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Townsville's Heritage



A Chronological History of Townsville

Moving to the Future

1970: James Cook University (formerly known as the University College of Townsville) was proclaimed as an Act of Parliament on 20 April 1970. The University was officially opened by Queen Elizabeth II.

 

1971:

Cyclone Althea struck Townsville on Christmas Eve. An estimated $50 million worth of damage was caused with hundreds of homes on the mainland and over 90 per cent of those on Magnetic Island damaged or destroyed. A three metre storm surge was recorded north of the area. There were three deaths.

 

1974:

A nickel refinery at Yabula was opened for operation.

The Australian Institute of Marine Science (AIMS) opened at Pallarenda.

The Ross River was dammed to mitigate against flooding and improve water availability.

 

1977:

The Townsville Civic Theatre opened with a variety concert of local performers. A number of professional and community-based theatre companies have been established including Tropic Line, and the North Queensland Opera and Music Company.

 

1979:
Opening of Flinders St Mall by Mayor Perc Tucker & Alderman Mike Reynolds
Townsville Mayor Perc Tucker and Alderman Mike Reynolds unveiling the plaque at the Flinders Mall Opening, 1979 >>
The Flinders Street Mall was opened on 1 November.

 

 

 

 

 

 

1981:

The Perc Tucker Regional Art Gallery opened in Flinders Mall. The building was originally erected in 1885 for the Union Bank of Australia.

Edward Koiki Mabo, a Townsville resident, and a number of other local Aboriginal leaders held a conference at James Cook University and decided to pursue a native land title claim for the people of the Murray Islands in the High Court of Australia.

 

1986:

On 1 January Thuringowa was proclaimed a City. The City continues to be among the fastest growing areas in Queensland.

The Sheraton Breakwater Hotel and Casino (now known as Jupiters Casino) was opened to the public.

 

1987:

Reef HQReef Wonderland (now known as Reef HQ) opened on 24 June.

1992:

The 'Mabo' land rights campaign successfully overcame the law of 'terra nullius' when the High Court of Australia gave recognition of indigenous land ownership.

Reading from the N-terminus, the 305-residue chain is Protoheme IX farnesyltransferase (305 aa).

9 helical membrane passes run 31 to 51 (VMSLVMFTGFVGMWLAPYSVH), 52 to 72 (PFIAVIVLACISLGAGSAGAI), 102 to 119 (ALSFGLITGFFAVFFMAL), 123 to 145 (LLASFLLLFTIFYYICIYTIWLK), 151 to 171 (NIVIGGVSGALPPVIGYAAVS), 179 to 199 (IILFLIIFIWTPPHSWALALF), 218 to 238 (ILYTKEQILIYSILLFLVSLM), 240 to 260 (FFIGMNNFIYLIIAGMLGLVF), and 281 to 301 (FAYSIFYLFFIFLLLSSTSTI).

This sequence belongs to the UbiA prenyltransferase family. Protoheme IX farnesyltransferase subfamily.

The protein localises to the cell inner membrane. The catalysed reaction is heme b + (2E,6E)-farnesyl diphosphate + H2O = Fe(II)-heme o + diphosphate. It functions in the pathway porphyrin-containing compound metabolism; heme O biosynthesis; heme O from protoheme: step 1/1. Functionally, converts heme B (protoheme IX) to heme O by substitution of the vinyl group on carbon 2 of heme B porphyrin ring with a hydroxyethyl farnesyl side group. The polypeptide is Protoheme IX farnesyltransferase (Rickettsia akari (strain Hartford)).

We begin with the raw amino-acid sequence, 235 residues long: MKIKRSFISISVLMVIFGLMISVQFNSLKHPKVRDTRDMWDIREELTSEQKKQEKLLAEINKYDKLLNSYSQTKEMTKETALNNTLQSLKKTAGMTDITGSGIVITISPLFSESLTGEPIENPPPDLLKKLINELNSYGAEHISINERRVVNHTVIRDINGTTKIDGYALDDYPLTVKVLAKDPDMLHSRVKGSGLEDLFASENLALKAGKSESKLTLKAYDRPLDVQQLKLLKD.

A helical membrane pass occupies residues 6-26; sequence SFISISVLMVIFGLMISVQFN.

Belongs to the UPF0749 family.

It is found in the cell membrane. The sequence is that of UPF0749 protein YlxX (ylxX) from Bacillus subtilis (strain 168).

1993:

The Townsville Suns played their first National Basketball League match on 23 April at the Townsville Entertainment Centre. Forced to change their name in 1997 due to copyright regulations, the team became the Crocodiles. The Entertainment Centre has become affectionately nicknamed 'The Swamp'.

 

1994:

Laurie Spina led the North Queensland Cowboys onto Stockland Stadium (now known as Dairy Famers Stadium) for their first ever clash on 11 March.

 

1996:

Two Black Hawk helicopters collided in a training accident on 12 June, killing 18 soldiers. A memorial was erected in the Palmetum in 1997 .

The Mango Rico company was established with the famous liquor launched in 1997 .

 

1998:

Damage to The Strand, 1998
Damage to The Strand, 1998 >>

On 10 January, torrential rain fell in Townsville causing wide-spread flooding throughout the city. The Strand was extensively damaged.

 

1999:

The StrandTownsville's re-developed Strand opened on
23 October.

2001:

A ceremony to mark the unveiling and proclamation of the first Australian flag was held in Townsville. This event took place at the opening of Federation North, a national event commemorating the anniversary of the Federation of Australia.

The new Townsville Hospital opened at Douglas.

 

2003:

Construction commenced on the Douglas Arterial Road. The project included the construction of a new bridge across the Ross River.

The new Townsville Railway Station opened to accommodate the new Tilt Train service.

Premier Peter Beattie, Mayor Tony Mooney and Mike Reynolds MLA opened the Nelly Bay Harbour ferry terminal on Magnetic Island.

 
 
 
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